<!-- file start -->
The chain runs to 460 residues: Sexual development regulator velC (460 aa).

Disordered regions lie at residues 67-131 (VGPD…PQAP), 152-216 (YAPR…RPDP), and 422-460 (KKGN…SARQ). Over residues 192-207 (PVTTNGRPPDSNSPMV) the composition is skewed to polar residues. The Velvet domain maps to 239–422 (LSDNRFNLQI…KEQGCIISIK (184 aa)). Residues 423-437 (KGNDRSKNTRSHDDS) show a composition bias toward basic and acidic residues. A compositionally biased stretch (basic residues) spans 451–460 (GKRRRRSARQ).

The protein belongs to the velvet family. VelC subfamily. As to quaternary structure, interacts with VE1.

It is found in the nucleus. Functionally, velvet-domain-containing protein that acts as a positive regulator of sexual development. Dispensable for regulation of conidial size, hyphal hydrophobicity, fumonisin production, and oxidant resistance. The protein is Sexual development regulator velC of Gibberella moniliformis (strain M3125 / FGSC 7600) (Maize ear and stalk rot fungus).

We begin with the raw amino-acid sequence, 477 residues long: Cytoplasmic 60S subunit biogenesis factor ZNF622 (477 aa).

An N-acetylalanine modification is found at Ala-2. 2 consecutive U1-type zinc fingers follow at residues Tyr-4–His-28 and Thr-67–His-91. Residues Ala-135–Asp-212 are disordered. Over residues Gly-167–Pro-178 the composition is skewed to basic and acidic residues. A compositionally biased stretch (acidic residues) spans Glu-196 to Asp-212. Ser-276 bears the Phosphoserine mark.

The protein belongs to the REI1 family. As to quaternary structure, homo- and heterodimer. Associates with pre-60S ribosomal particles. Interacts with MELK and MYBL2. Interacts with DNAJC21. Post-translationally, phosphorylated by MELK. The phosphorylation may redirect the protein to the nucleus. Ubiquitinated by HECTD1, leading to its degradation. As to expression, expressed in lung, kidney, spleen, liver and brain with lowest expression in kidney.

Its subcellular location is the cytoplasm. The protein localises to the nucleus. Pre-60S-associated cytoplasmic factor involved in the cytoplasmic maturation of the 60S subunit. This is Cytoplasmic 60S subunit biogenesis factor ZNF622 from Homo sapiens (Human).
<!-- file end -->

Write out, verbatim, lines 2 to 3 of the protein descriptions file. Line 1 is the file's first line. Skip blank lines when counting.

Disordered regions lie at residues 67-131 (VGPD…PQAP), 152-216 (YAPR…RPDP), and 422-460 (KKGN…SARQ). Over residues 192-207 (PVTTNGRPPDSNSPMV) the composition is skewed to polar residues. The Velvet domain maps to 239–422 (LSDNRFNLQI…KEQGCIISIK (184 aa)). Residues 423-437 (KGNDRSKNTRSHDDS) show a composition bias toward basic and acidic residues. A compositionally biased stretch (basic residues) spans 451–460 (GKRRRRSARQ).

The protein belongs to the velvet family. VelC subfamily. As to quaternary structure, interacts with VE1.